Lie Detectors is a comedy panel game show where the members of the studio audience are all contestants with a chance to win prize money. In each episode, a panel of three comedians present outrageous facts, but only one of them is telling the truth. It's up to the audience to determine which comedians are lying and vote on which fact they think is true. The audience member who guesses the most correct answers, in the fastest time, earns a chance to play in the final round for an even bigger cash prize.
Type: Panel Show
Runtime: 30 minutes
Lie Detectors - Polygraph - Netflix
A polygraph, popularly referred to as a lie detector, measures and records several physiological indices such as blood pressure, pulse, respiration, and skin conductivity while a person is asked and answers a series of questions. The belief underpinning the use of the polygraph is that deceptive answers will produce physiological responses that can be differentiated from those associated with non-deceptive answers. There are, however, no specific physiological reactions associated with lying, making it difficult to identify factors that separate liars from truth tellers. Polygraph examiners also prefer to use their own individual scoring method, as opposed to computerized techniques, as they may more easily defend their own evaluations. In some countries, polygraphs are used as an interrogation tool with criminal suspects or candidates for sensitive public or private sector employment. US law enforcement and federal government agencies such as the FBI, NSA and the CIA and many police departments such as the LAPD use polygraph examinations to interrogate suspects and screen new employees. Within the US federal government, a polygraph examination is also referred to as a psychophysiological detection of deception (PDD) examination. The control question test, also known as the probable lie test, was developed to combat the issues with the relevant-irrelevant testing method. Although the relevant questions in the probable lie test are used to obtain a reaction from liars, the physiological reactions that “distinguish” liars may also occur in innocent individuals who fear a false detection or feel passionately that they did not commit the crime. Therefore, although a physiological reaction may be occurring, the reasoning behind the response may be different. Further examination of the probable lie test has indicated that it is biased against innocent subjects. Those who are unable to think of a lie related to the relevant question will automatically fail the test. Polygraph examiners, or polygraphers, are licensed or regulated in some jurisdictions. The American Polygraph Association sets standards for courses of training of polygraph operators, though it does not certify individual examiners.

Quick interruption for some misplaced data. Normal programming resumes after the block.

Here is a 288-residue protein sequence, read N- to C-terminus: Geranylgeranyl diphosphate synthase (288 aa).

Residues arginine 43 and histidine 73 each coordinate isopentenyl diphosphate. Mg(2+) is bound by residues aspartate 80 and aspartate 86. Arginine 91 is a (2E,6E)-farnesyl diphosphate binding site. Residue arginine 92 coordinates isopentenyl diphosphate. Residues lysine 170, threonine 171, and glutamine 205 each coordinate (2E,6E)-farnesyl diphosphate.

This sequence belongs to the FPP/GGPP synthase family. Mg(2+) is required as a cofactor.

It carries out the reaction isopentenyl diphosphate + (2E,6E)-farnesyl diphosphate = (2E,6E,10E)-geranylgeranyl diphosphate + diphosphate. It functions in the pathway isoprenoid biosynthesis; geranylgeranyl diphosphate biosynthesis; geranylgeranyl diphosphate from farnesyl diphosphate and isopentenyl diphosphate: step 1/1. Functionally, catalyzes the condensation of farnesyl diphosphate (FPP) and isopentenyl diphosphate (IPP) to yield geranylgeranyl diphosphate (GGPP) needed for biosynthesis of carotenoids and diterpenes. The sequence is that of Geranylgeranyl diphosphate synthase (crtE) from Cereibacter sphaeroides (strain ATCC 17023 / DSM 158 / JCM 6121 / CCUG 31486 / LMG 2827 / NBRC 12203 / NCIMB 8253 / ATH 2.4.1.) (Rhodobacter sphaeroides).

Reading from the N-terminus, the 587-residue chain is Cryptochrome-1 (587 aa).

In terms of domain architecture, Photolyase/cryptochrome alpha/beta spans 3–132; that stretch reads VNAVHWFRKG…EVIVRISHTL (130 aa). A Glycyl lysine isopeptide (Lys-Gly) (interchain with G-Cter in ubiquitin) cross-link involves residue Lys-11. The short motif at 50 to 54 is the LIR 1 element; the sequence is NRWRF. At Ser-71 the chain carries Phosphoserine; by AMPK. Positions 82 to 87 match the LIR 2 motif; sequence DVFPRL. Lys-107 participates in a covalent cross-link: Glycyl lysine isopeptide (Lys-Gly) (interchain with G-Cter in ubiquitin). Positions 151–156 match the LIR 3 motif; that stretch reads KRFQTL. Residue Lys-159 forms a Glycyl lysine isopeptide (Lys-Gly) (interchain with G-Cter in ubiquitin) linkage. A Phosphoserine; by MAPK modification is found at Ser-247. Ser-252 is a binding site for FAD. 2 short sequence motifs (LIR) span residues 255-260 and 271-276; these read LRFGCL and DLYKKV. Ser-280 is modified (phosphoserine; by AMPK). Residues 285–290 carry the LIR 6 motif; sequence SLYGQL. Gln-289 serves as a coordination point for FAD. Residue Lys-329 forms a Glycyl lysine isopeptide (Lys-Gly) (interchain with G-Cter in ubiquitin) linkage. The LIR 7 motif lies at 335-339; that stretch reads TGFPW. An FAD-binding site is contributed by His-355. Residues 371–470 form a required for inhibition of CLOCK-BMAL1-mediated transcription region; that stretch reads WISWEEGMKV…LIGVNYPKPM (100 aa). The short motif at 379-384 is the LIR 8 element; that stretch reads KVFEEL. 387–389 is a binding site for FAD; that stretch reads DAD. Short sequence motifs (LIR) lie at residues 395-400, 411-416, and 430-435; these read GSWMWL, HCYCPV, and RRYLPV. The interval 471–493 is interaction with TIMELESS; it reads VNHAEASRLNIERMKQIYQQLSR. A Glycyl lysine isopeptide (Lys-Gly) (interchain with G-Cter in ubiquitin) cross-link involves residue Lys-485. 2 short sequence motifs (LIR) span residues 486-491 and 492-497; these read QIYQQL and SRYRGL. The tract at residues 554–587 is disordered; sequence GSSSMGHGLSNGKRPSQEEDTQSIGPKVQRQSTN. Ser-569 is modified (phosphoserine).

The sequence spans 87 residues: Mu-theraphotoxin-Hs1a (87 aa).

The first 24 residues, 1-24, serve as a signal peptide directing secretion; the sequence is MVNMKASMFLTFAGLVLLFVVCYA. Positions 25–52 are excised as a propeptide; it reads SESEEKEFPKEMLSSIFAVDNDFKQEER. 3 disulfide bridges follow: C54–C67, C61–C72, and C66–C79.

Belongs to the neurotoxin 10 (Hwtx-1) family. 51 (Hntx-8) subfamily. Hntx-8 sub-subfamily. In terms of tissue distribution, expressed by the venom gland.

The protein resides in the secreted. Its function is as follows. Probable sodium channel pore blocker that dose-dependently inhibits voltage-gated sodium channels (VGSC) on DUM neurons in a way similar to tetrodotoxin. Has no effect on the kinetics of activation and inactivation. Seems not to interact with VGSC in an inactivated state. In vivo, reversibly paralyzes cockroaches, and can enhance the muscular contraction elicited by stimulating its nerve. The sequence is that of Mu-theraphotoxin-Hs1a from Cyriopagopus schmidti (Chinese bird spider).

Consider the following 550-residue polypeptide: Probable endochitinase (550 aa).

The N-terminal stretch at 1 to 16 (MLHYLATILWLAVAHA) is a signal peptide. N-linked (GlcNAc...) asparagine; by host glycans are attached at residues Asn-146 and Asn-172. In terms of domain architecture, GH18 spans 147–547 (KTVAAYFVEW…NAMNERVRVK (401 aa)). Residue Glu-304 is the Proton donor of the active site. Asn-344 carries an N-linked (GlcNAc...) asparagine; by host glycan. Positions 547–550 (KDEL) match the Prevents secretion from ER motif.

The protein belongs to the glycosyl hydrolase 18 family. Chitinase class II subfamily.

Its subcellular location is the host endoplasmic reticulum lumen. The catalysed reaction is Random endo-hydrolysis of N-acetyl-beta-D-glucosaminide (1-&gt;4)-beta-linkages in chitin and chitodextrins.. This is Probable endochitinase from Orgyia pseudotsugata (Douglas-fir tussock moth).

Lie Detectors - Notable cases - Netflix
Polygraphy has been faulted for failing to trap known spies such as double-agent Aldrich Ames, who passed two polygraph tests while spying for the Soviet Union. However Ames did fail several tests while at the CIA that were never acted on. Other spies who passed the polygraph include Karl Koecher, Ana Belen Montes, and Leandro Aragoncillo. However, CIA spy Harold James Nicholson failed his polygraph examinations, which aroused suspicions that led to his eventual arrest. Polygraph examination and background checks failed to detect Nada Nadim Prouty, who was not a spy but was convicted for improperly obtaining US citizenship and using it to obtain a restricted position at the FBI. The polygraph also failed to catch Gary Ridgway, the “Green River Killer”. Another suspect allegedly failed a given lie detector test, whereas Ridgway passed. Ridgway passed a polygraph in 1984; he confessed almost 20 years later when confronted with DNA evidence. In the interim he had killed seven additional women. Conversely, innocent people have been known to fail polygraph tests. In Wichita, Kansas in 1986, because he failed two polygraph tests (one police administered, the other given by an expert that he had hired), Bill Wegerle had to live under a cloud of suspicion of murdering his wife Vicki Wegerle, although he was neither arrested nor convicted of her death. In March 2004, evidence surfaced connecting her death to the serial killer known as BTK, and in 2005 DNA evidence from the Wegerle murder confirmed that the BTK Killer was Dennis Rader and established Bill Wegerle's innocence. Prolonged polygraph examinations are sometimes used as a tool by which confessions are extracted from a defendant, as in the case of Richard Miller, who was persuaded to confess largely by polygraph results combined with appeals from a religious leader. In the high-profile disappearance of 7-year-old Danielle van Dam of San Diego in 2002, police suspected neighbor David Westerfield; he became the prime suspect when he allegedly failed a polygraph test. He was ultimately tried and convicted of kidnapping and first degree murder.
Lie Detectors - References - Netflix